Scelo G, Purdue MP, Brown KM, Johansson M, Wang Z, Eckel-Passow JE, Ye Y, Hofmann JN, Choi J, Foll M, et al. Genome-wide association study identifies multiple risk loci for renal cell carcinoma. Nat Commun. 2017;8:15724.

  4. 4.

    Atkins MB, Tannir NM. Current and emerging therapies for first-line treatment of metastatic clear cell renal cell carcinoma. Cancer Treat Rev. 2018;70:127–37.

  5. 5.

    Iyengar NM, Gucalp A, Dannenberg AJ, Hudis CA. Obesity and cancer mechanisms: tumor microenvironment and inflammation. J Clin Oncol. 2016;34:4270–6.

  6. 6.

    Hui L, Chen Y. Tumor microenvironment: sanctuary of the devil. Cancer Lett. 2015;368:7–13.

  7. 7.

    Hanahan D, Weinberg RA. Hallmarks of cancer: the next generation. Cell. 2011;144:646–74.

  8. 8.

    Taniguchi K, Karin M. NF-kappaB, inflammation, immunity and cancer: coming of age. Nat Rev Immunol. 2018;18:309–24.

  9. 9.

    Chevrier S, Levine JH, Zanotelli VRT, Silina K, Schulz D, Bacac M, Ries CH, Ailles L, Jewett MAS, Moch H, et al. An immune atlas of clear cell renal cell carcinoma. Cell. 2017;169(736–749):e718.

  10. 10.

    Chang Y, An H, Xu L, Zhu Y, Yang Y, Lin Z, Xu J. Systemic inflammation score predicts postoperative prognosis of patients with clear-cell renal cell carcinoma. Br J Cancer. 2015;113:626–33.

  11. 11.

    Elinav E, Nowarski R, Thaiss CA, Hu B, Jin C, Flavell RA. Inflammation-induced cancer: crosstalk between tumours, immune cells and microorganisms. Nat Rev Cancer. 2013;13:759–71.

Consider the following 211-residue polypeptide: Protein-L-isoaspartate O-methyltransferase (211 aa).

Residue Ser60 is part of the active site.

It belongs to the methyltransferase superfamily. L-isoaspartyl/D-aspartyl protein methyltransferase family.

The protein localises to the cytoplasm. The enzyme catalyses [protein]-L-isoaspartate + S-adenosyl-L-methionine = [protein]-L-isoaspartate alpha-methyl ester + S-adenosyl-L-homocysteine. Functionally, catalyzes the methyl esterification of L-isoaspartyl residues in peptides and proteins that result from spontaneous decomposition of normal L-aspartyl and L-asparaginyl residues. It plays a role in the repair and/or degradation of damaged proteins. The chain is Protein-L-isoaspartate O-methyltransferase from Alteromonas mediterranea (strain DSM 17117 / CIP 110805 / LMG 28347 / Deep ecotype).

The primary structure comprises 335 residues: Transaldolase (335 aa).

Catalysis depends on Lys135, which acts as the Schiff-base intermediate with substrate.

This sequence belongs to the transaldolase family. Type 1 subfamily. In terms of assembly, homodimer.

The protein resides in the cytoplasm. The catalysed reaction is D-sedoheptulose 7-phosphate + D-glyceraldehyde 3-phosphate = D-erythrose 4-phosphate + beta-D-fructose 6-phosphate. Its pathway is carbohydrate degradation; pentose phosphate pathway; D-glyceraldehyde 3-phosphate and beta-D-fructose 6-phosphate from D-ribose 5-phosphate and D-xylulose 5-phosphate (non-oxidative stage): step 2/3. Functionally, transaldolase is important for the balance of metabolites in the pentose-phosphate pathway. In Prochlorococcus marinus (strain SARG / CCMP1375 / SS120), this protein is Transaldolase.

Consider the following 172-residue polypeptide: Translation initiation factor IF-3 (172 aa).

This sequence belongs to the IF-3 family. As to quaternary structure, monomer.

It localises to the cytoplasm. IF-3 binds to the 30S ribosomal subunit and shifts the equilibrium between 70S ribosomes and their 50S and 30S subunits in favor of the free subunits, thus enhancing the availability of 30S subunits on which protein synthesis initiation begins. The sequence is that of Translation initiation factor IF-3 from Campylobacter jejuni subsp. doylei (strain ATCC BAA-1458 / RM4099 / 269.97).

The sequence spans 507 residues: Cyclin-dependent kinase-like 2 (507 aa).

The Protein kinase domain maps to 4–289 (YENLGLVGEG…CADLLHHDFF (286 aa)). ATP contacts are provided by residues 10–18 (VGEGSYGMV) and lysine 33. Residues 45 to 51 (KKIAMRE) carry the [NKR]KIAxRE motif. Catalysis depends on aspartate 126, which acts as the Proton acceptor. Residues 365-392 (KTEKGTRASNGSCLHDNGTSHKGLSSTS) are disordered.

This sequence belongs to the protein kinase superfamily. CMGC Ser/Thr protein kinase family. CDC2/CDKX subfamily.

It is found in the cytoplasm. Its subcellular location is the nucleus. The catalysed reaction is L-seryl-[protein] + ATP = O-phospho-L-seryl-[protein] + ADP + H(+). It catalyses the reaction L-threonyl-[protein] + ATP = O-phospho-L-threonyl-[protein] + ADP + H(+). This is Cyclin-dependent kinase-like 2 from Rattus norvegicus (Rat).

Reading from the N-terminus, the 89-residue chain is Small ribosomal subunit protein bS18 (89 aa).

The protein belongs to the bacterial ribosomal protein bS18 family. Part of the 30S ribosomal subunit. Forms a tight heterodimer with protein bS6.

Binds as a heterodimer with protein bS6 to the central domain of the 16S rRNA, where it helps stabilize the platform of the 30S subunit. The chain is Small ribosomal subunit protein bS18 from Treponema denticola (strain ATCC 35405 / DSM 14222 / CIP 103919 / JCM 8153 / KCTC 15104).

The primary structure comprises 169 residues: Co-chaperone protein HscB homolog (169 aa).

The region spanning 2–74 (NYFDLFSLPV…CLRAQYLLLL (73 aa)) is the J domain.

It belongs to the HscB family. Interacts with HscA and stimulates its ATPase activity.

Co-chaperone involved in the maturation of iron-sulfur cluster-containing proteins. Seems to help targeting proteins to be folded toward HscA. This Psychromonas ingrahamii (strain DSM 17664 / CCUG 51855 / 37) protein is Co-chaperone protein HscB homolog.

12. 12.

    Cancer Genome Atlas Research Network. Comprehensive molecular characterization of clear cell renal cell carcinoma. Nature. 2013;499:43–9.

  13. 13.

    Sato Y, Yoshizato T, Shiraishi Y, Maekawa S, Okuno Y, Kamura T, Shimamura T, Sato-Otsubo A, Nagae G, Suzuki H, et al. Integrated molecular analysis of clear-cell renal cell carcinoma. Nat Genet. 2013;45:860–7.

  14. 14.

    Carbon S, Ireland A, Mungall CJ, Shu S, Marshall B, Lewis S. AmiGO: online access to ontology and annotation data. Bioinformatics. 2009;25:288–9.

  15. 15.

    Pinero J, Bravo A, Queralt-Rosinach N, Gutierrez-Sacristan A, Deu-Pons J, Centeno E, Garcia-Garcia J, Sanz F, Furlong LI. DisGeNET: a comprehensive platform integrating information on human disease-associated genes and variants. Nucleic Acids Res. 2017;45:D833–9.

  16. 16.

    Peri S, Navarro JD, Kristiansen TZ, Amanchy R, Surendranath V, Muthusamy B, Gandhi TK, Chandrika KN, Deshpande N, Suresh S, et al. Human protein reference database as a discovery resource for proteomics. Nucleic Acids Res. 2004;32:D497–501.

  17. 17.

    Shannon P, Markiel A, Ozier O, Baliga NS, Wang JT, Ramage D, Amin N, Schwikowski B, Ideker T. Cytoscape: a software environment for integrated models of biomolecular interaction networks. Genome Res. 2003;13:2498–504.

  18. 18.

    Kuleshov MV, Jones MR, Rouillard AD, Fernandez NF, Duan Q, Wang Z, Koplev S, Jenkins SL, Jagodnik KM, Lachmann A, et al. Enrichr: a comprehensive gene set enrichment analysis web server 2016 update. Nucleic Acids Res. 2016;44:W90–7.